The summer I was 16 I went on a backpacking trip to the Tetons with a YMCA camp. One of the rules of the trip was “no drugs, no alcohol.” The consequence for breaking this rule was to be sent home, immediately, at the parent’s expense. After two days doing day hikes to acclimate to the altitude, we did a 3 day hike into the mountains. Then we had a night back in town, followed by a 4 day hike.
During our between hike break in town, three dipshits borrowed money from one of the counselors and proceeded to buy some beer. The three were charismatic “bad boys” who were popular with a lot of the other kids on the trip. The news that they were to be sent home immediately caused tremendous turmoil within the group. Eventually there was a secret vote to determine if they would be allowed to stay or be sent home.
The vote was to allow them to stay. Mid-way though the following hike in the high country, they managed to cause a large rock slide. They had tested the rules and discovered that the consequence wasn’t going to be enforced. The lead counselor was furious, and wanted to hike them out of the mountains that night.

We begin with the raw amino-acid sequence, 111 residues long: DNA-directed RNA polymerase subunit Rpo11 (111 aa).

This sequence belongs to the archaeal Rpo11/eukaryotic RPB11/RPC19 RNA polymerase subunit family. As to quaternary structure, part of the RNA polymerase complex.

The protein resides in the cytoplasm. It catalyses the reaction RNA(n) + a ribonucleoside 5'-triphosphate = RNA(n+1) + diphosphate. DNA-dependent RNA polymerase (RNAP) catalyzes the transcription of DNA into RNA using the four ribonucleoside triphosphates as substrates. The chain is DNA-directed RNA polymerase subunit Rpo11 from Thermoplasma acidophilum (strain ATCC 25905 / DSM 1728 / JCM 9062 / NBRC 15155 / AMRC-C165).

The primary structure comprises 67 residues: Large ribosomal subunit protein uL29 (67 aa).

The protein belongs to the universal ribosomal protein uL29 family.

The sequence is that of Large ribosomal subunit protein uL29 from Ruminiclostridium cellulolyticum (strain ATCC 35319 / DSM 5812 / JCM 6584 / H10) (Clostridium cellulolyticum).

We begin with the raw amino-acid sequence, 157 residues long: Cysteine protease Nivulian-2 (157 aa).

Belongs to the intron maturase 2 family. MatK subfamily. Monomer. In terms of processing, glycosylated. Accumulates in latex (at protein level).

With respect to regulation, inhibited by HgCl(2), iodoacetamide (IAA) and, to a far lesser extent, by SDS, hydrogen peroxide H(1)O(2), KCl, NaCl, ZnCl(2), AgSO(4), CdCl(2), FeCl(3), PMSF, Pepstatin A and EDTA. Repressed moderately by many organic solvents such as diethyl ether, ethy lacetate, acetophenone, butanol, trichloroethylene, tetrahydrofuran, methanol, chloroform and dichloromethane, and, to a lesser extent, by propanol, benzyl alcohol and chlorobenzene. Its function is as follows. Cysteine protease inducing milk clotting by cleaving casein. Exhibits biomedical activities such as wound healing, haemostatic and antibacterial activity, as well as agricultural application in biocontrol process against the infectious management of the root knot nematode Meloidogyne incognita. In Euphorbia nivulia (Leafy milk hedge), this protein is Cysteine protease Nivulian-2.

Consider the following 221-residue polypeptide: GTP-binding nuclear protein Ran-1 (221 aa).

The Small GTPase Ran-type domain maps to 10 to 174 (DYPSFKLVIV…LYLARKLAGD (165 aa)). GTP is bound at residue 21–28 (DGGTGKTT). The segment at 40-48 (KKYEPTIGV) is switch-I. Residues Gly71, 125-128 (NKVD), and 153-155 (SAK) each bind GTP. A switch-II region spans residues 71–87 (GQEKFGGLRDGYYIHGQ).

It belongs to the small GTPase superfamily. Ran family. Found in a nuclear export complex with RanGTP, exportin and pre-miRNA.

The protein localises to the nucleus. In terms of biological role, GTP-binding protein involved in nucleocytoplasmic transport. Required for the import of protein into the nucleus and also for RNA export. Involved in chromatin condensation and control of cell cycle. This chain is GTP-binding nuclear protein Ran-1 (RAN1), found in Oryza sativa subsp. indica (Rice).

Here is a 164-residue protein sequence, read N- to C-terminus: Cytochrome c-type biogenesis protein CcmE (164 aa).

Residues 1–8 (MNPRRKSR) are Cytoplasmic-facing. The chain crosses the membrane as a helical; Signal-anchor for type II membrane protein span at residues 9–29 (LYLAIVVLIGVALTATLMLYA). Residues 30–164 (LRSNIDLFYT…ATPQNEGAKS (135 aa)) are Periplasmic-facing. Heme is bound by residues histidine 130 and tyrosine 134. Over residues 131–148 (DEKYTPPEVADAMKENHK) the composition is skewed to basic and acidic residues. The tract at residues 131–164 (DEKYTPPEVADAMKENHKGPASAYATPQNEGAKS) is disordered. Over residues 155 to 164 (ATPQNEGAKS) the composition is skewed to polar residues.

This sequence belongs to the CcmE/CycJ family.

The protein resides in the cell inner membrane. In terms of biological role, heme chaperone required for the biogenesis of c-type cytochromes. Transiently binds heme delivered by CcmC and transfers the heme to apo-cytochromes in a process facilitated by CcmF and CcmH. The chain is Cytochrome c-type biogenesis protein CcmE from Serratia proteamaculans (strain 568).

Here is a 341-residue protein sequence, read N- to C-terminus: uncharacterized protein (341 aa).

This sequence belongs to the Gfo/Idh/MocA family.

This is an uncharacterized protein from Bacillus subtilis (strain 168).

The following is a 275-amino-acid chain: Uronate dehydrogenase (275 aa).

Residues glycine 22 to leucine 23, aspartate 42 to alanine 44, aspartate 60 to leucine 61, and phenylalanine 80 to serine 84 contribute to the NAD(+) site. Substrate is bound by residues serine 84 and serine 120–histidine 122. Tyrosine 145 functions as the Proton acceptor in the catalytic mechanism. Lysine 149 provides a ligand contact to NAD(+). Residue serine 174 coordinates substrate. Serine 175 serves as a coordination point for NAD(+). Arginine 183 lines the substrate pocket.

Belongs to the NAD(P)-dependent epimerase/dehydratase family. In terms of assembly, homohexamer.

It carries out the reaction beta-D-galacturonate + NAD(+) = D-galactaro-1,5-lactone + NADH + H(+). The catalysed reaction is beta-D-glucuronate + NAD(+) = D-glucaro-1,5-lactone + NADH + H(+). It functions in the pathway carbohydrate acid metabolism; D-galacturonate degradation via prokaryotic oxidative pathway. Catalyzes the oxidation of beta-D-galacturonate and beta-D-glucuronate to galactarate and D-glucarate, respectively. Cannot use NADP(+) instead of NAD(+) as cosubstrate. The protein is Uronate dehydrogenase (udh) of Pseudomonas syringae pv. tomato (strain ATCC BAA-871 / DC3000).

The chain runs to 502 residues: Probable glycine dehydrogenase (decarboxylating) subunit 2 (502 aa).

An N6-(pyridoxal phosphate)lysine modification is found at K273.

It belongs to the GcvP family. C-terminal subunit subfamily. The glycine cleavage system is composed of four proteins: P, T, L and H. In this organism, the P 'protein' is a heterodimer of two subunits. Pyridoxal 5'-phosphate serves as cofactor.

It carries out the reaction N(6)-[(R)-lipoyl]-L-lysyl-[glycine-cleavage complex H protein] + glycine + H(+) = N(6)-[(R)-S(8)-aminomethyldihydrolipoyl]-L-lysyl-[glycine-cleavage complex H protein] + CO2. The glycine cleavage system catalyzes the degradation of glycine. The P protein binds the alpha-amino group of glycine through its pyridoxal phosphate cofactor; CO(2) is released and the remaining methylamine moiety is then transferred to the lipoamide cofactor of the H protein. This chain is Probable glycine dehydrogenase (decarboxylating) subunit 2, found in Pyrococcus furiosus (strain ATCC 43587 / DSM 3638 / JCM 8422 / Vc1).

I was old enough to understand the dynamic of what had happened. They were told, behave or else. When they misbehaved and the “or else” wasn’t imposed, they escalated their inappropriate behavior.
Two years ago Twitter removed the former president from their service, as he had incited a violent insurrection, and was unrepentant. Apparently the new owner of Twitter has seen fit to reinstate the former president’s account. The “or else” is being rescinded.
This isn’t about free speech. Twitter is a private company, not the government. They get to moderate the content they allow on their service. Claiming free speech and allowing an insurrectionist back on the platform is really a vote of support for the neo-fascist stance he represents.
The former president will now be emboldened and even less controllable than before. Whether or not Twitter survives the turmoil caused by the new owner’s ham-fisted approach to running the company, they have lost their stature by reversing the decision to de-platform a menace to society.